Anti-Asian American racism, as Wang points out, comes in the form of physical and verbal harassment, avoidance, spitting and coughing, business downturn, vandalism and graffiti and online and social media harassment. Regardless of Hamlin’s intent, his tweet fits into an action of Anti-Asian American racism.

Stereotypes toward Asians, seem to be justified because people of my ethnicity and background excel at so many things as Kat Chow wrote in an NPR article from July 11, 2013.

The concept that Asians are the model minority of America also serves as a means justifying the “jokes” toward us when they’re really racist and hurtful.

Being Asian doesn’t mean we are all bad drivers, great at mathematics and are financially rich.

Being an Asian should not be something requiring defense.

Being Asian doesn’t mean that a racist dig, regardless of tone and intent, should be tolerated.

Being an Asian means a sense of pride of our roots, like any other race and ethnicity across the world. It means celebrating who we were, who we are and who we can be.

It means being one of more than 50 different ethnic groups, all with different stories, histories, arts and cultures that can and should be celebrated.

Hamlin’s tweet, train of thought and mindset, like the countless infractions against Asians, needs to be in the past.

It’s not because it’s 2022 and because I, like many Asians, are tired of the racist acts and words against us since the onset of the COVID-19 pandemic. Sadly, there’s cases where hate crimes and racist acts against Asians are swept under the carpet.

I want to feel like I can go into a NASCAR track’s garage area, media center and pit road solely judged by my abilities, character and work ethics, not by my color and ethnicity.

I want to know that others of various Asian ethnicities can feel welcomed like their comrades and not harassed or subjected to racism, regardless of its form.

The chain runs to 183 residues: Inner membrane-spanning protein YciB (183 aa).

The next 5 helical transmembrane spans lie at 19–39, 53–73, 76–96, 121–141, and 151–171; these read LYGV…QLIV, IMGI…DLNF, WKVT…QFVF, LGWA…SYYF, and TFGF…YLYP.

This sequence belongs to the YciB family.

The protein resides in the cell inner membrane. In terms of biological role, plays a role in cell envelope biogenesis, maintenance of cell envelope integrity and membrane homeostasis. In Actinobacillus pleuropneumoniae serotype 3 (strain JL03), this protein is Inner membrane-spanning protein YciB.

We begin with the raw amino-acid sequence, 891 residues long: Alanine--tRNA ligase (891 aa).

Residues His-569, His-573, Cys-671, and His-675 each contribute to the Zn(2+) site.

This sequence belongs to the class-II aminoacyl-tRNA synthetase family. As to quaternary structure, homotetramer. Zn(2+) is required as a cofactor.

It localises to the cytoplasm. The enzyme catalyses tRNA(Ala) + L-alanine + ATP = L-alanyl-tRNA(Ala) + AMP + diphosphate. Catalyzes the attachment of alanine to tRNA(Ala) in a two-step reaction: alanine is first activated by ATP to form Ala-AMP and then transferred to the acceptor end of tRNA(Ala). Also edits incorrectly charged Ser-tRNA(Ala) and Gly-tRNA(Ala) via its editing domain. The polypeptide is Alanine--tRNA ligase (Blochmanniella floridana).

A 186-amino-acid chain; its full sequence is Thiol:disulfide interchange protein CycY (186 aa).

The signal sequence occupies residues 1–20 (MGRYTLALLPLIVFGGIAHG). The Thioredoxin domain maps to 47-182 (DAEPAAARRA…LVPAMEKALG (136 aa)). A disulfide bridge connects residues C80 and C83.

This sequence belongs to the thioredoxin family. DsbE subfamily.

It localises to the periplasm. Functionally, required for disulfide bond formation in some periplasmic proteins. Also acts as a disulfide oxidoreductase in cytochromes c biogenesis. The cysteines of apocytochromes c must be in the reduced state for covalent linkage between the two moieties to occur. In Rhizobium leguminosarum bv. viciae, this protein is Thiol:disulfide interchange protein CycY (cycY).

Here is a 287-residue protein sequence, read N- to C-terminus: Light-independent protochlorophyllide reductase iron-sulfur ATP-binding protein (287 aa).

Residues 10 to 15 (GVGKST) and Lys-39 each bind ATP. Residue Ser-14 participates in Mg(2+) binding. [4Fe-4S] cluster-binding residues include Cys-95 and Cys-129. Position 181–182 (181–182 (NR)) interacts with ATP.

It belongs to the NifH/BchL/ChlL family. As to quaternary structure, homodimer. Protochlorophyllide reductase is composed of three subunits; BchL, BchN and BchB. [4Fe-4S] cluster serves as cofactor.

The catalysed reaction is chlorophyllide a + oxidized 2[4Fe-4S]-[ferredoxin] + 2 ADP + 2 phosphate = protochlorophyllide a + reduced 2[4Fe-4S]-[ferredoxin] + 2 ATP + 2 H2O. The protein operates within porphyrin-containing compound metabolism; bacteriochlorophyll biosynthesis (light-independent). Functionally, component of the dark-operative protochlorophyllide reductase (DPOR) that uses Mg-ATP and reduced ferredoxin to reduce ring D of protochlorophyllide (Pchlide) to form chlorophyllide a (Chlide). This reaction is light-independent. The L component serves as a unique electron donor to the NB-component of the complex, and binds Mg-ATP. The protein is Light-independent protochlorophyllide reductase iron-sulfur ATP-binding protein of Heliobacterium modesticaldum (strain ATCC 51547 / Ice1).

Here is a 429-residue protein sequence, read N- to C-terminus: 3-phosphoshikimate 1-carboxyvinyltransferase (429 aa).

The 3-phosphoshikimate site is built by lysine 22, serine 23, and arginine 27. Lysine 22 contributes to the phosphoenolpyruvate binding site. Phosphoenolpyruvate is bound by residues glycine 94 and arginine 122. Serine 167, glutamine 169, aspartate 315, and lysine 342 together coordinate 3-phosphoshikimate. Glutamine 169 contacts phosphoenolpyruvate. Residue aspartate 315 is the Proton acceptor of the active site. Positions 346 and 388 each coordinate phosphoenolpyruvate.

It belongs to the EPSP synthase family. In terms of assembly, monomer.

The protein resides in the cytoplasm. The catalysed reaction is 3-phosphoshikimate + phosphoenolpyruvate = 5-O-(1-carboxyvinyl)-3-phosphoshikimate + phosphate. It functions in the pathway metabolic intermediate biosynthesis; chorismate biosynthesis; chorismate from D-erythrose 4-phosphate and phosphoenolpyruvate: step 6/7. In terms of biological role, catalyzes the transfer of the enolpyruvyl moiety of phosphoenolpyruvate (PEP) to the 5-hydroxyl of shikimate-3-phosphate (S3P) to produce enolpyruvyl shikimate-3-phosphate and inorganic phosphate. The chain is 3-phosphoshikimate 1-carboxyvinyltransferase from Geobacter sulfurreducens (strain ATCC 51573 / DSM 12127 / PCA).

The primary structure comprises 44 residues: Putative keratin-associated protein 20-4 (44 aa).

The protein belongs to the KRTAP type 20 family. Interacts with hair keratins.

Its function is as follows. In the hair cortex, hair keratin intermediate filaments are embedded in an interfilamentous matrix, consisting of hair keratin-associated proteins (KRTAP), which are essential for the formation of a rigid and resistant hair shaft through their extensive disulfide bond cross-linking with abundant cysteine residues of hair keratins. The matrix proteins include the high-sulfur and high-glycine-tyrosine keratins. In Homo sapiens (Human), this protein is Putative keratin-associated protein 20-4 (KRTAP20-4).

It’s because we desire and respect, just as anyone else deserves.

We can do better. And we need to do better.

We have to do better all across the board.

Rob Tiongson is a 30-something motorsports journalist who enjoys sports like baseball, basketball, football, soccer, track and field and hockey. A Boston native turned Austinite, racing was the first sport that caught his eyes. From interviews to retrospective articles, if it's about anything with an engine and four wheels, it'll be here on TPF, by him or by one of his talented columnists who have a passion for racing. Currently seeking a sports writing, public relations, or sports marketing career, particularly in motorsports. He enjoys editing and writing articles and features, as well as photography. Moreover, he enjoys time with his family and friends, traveling, cooking, working out and being a fun uncle or "funcle" to his nephew, niece and cat. Tiongson, a graduate of Southern New Hampshire University with a Bachelor of Arts in Communication, pursues his Master of Arts in Digital Journalism at St. Bonaventure University. Indeed, while Tiongson is proud to be from Massachusetts, he's an everywhere kind of man residing in Texas.




    Mario Andretti

    April 25, 2022 at 9:09 pm